Partial Compliance Not Good Enough
An Atlanta landlord and developer may be feeling the sting of doing too little, too late when it comes to Fair Housing compliance.
The company, headquartered in Atlanta, owns more than 17,000 units, many of the them used as rentals. After 1991, the year that the Fair Housing Act first required new multi family housing to contain accessible features, the company designed, constructed and developed at least 50 multi family apartment complexes in Georgia, Texas, Florida, New York, North Carolina, Virginia and the District of Columbia.
At least half of the units have elevators that serve every unit in an attempt to comply with the Fair Housing Acts accessibility requirements. However, many of the complexes were designed and constructed without accessible routes leading into and through the apartment buildings. Many entranceways have steps and steep curb ramps making them inaccessible to a person using a wheelchair. In addition, certain housing units have narrow doors and hallways; kitchens and bathrooms that lack accessible clear floor space; and thermostats that are mounted too high to be accessible to a person using a wheelchair.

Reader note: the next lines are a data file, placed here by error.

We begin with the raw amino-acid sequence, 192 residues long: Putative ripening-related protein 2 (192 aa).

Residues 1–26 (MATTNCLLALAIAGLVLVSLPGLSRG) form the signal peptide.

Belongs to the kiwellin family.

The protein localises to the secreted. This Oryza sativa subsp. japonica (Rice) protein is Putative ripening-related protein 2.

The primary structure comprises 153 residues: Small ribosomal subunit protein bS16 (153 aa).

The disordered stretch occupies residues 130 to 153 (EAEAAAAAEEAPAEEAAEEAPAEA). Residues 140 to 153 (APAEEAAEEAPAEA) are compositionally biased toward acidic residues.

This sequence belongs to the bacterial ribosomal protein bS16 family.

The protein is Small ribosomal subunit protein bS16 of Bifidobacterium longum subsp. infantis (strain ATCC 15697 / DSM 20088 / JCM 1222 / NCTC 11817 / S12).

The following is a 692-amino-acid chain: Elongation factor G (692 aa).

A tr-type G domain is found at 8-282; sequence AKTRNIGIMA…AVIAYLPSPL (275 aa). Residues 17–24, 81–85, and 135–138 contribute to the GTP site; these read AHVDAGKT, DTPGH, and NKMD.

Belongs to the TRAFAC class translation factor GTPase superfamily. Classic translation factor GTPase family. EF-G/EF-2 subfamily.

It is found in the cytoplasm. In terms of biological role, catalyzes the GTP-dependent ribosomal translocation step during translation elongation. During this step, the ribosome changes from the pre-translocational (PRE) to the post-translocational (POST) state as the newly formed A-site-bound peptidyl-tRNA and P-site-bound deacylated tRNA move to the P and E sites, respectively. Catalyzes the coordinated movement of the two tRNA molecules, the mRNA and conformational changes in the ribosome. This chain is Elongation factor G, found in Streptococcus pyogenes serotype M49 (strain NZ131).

“Our office is committed to protecting the rights of citizens with disabilities and ensuring that they are fully integrated in our community, and have the housing choices that the law provides,” said Sally Quillian Yates, the U.S. Attorney for the Northern District of Georgia, who joined in bringing a lawsuit against the company this week.
The lawsuit seeks a court order requiring the defendants to modify the complexes to bring them into compliance with federal laws and prohibiting defendants from engaging in discrimination. The allegations must still be proven in federal court.
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